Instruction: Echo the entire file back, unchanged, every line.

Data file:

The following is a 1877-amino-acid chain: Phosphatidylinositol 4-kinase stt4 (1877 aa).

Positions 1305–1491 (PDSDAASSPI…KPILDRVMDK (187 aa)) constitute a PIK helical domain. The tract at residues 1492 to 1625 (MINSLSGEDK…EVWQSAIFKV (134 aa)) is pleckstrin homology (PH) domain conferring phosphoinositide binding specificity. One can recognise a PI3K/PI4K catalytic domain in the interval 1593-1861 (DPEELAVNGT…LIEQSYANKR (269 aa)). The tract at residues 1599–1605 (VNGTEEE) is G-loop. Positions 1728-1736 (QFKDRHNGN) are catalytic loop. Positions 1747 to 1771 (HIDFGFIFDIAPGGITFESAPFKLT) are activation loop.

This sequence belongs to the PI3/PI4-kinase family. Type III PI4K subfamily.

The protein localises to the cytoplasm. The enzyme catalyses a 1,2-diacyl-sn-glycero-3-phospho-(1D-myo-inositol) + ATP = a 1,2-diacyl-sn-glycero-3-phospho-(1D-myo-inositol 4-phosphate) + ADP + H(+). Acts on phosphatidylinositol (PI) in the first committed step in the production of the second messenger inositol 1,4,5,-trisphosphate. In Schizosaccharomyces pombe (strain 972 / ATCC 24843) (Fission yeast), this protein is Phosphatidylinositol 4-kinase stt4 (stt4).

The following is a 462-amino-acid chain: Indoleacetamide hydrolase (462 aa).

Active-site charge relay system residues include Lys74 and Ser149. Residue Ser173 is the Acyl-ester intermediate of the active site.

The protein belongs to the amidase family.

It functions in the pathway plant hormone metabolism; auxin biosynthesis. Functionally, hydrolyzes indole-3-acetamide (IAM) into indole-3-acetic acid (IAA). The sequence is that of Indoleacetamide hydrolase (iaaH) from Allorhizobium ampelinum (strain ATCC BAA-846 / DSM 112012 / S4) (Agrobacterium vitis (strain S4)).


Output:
The following is a 1877-amino-acid chain: Phosphatidylinositol 4-kinase stt4 (1877 aa).

Positions 1305–1491 (PDSDAASSPI…KPILDRVMDK (187 aa)) constitute a PIK helical domain. The tract at residues 1492 to 1625 (MINSLSGEDK…EVWQSAIFKV (134 aa)) is pleckstrin homology (PH) domain conferring phosphoinositide binding specificity. One can recognise a PI3K/PI4K catalytic domain in the interval 1593-1861 (DPEELAVNGT…LIEQSYANKR (269 aa)). The tract at residues 1599–1605 (VNGTEEE) is G-loop. Positions 1728-1736 (QFKDRHNGN) are catalytic loop. Positions 1747 to 1771 (HIDFGFIFDIAPGGITFESAPFKLT) are activation loop.

This sequence belongs to the PI3/PI4-kinase family. Type III PI4K subfamily.

The protein localises to the cytoplasm. The enzyme catalyses a 1,2-diacyl-sn-glycero-3-phospho-(1D-myo-inositol) + ATP = a 1,2-diacyl-sn-glycero-3-phospho-(1D-myo-inositol 4-phosphate) + ADP + H(+). Acts on phosphatidylinositol (PI) in the first committed step in the production of the second messenger inositol 1,4,5,-trisphosphate. In Schizosaccharomyces pombe (strain 972 / ATCC 24843) (Fission yeast), this protein is Phosphatidylinositol 4-kinase stt4 (stt4).

The following is a 462-amino-acid chain: Indoleacetamide hydrolase (462 aa).

Active-site charge relay system residues include Lys74 and Ser149. Residue Ser173 is the Acyl-ester intermediate of the active site.

The protein belongs to the amidase family.

It functions in the pathway plant hormone metabolism; auxin biosynthesis. Functionally, hydrolyzes indole-3-acetamide (IAM) into indole-3-acetic acid (IAA). The sequence is that of Indoleacetamide hydrolase (iaaH) from Allorhizobium ampelinum (strain ATCC BAA-846 / DSM 112012 / S4) (Agrobacterium vitis (strain S4)).